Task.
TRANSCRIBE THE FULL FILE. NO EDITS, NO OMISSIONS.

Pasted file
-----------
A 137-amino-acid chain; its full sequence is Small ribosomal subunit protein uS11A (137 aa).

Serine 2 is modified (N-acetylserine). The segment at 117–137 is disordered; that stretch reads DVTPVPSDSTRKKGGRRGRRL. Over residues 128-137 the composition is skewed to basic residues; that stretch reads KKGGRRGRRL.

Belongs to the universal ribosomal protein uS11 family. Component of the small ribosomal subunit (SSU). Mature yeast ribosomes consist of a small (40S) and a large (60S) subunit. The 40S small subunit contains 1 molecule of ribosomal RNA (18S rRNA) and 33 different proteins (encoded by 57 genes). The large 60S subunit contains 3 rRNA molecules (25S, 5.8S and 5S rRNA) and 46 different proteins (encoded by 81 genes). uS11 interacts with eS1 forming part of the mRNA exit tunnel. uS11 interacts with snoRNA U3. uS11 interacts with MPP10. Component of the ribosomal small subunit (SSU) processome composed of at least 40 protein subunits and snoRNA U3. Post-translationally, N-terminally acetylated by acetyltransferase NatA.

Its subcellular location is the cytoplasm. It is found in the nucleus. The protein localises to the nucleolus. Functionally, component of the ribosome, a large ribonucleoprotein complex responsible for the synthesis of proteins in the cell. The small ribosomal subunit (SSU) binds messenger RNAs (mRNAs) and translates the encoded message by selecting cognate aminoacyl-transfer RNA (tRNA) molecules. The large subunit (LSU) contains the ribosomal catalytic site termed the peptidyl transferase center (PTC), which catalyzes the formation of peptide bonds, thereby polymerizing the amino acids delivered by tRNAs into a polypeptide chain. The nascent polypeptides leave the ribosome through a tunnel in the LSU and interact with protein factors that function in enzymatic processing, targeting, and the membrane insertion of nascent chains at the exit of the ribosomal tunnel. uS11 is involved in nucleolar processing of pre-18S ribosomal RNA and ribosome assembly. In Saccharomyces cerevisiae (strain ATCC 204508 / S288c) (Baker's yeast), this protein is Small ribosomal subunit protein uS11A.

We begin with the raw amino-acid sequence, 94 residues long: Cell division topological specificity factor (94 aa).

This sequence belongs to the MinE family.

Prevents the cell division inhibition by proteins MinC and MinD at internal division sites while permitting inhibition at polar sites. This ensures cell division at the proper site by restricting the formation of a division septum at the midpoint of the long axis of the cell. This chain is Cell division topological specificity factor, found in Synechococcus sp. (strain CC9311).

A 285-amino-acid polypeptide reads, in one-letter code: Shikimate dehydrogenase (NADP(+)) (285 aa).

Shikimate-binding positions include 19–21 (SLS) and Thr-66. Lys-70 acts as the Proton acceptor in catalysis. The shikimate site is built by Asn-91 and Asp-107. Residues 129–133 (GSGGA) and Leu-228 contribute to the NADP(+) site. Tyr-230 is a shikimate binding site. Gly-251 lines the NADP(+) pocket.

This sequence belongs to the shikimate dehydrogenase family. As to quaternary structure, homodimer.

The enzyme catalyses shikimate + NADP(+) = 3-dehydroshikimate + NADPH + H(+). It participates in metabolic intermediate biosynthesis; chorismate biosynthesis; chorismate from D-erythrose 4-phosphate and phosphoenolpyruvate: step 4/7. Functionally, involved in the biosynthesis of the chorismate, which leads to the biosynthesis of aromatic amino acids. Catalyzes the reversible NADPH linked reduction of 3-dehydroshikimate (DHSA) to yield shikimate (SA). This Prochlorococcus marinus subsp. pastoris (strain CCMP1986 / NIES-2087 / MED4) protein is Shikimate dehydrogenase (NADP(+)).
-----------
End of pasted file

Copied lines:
A 137-amino-acid chain; its full sequence is Small ribosomal subunit protein uS11A (137 aa).

Serine 2 is modified (N-acetylserine). The segment at 117–137 is disordered; that stretch reads DVTPVPSDSTRKKGGRRGRRL. Over residues 128-137 the composition is skewed to basic residues; that stretch reads KKGGRRGRRL.

Belongs to the universal ribosomal protein uS11 family. Component of the small ribosomal subunit (SSU). Mature yeast ribosomes consist of a small (40S) and a large (60S) subunit. The 40S small subunit contains 1 molecule of ribosomal RNA (18S rRNA) and 33 different proteins (encoded by 57 genes). The large 60S subunit contains 3 rRNA molecules (25S, 5.8S and 5S rRNA) and 46 different proteins (encoded by 81 genes). uS11 interacts with eS1 forming part of the mRNA exit tunnel. uS11 interacts with snoRNA U3. uS11 interacts with MPP10. Component of the ribosomal small subunit (SSU) processome composed of at least 40 protein subunits and snoRNA U3. Post-translationally, N-terminally acetylated by acetyltransferase NatA.

Its subcellular location is the cytoplasm. It is found in the nucleus. The protein localises to the nucleolus. Functionally, component of the ribosome, a large ribonucleoprotein complex responsible for the synthesis of proteins in the cell. The small ribosomal subunit (SSU) binds messenger RNAs (mRNAs) and translates the encoded message by selecting cognate aminoacyl-transfer RNA (tRNA) molecules. The large subunit (LSU) contains the ribosomal catalytic site termed the peptidyl transferase center (PTC), which catalyzes the formation of peptide bonds, thereby polymerizing the amino acids delivered by tRNAs into a polypeptide chain. The nascent polypeptides leave the ribosome through a tunnel in the LSU and interact with protein factors that function in enzymatic processing, targeting, and the membrane insertion of nascent chains at the exit of the ribosomal tunnel. uS11 is involved in nucleolar processing of pre-18S ribosomal RNA and ribosome assembly. In Saccharomyces cerevisiae (strain ATCC 204508 / S288c) (Baker's yeast), this protein is Small ribosomal subunit protein uS11A.

We begin with the raw amino-acid sequence, 94 residues long: Cell division topological specificity factor (94 aa).

This sequence belongs to the MinE family.

Prevents the cell division inhibition by proteins MinC and MinD at internal division sites while permitting inhibition at polar sites. This ensures cell division at the proper site by restricting the formation of a division septum at the midpoint of the long axis of the cell. This chain is Cell division topological specificity factor, found in Synechococcus sp. (strain CC9311).

A 285-amino-acid polypeptide reads, in one-letter code: Shikimate dehydrogenase (NADP(+)) (285 aa).

Shikimate-binding positions include 19–21 (SLS) and Thr-66. Lys-70 acts as the Proton acceptor in catalysis. The shikimate site is built by Asn-91 and Asp-107. Residues 129–133 (GSGGA) and Leu-228 contribute to the NADP(+) site. Tyr-230 is a shikimate binding site. Gly-251 lines the NADP(+) pocket.

This sequence belongs to the shikimate dehydrogenase family. As to quaternary structure, homodimer.

The enzyme catalyses shikimate + NADP(+) = 3-dehydroshikimate + NADPH + H(+). It participates in metabolic intermediate biosynthesis; chorismate biosynthesis; chorismate from D-erythrose 4-phosphate and phosphoenolpyruvate: step 4/7. Functionally, involved in the biosynthesis of the chorismate, which leads to the biosynthesis of aromatic amino acids. Catalyzes the reversible NADPH linked reduction of 3-dehydroshikimate (DHSA) to yield shikimate (SA). This Prochlorococcus marinus subsp. pastoris (strain CCMP1986 / NIES-2087 / MED4) protein is Shikimate dehydrogenase (NADP(+)).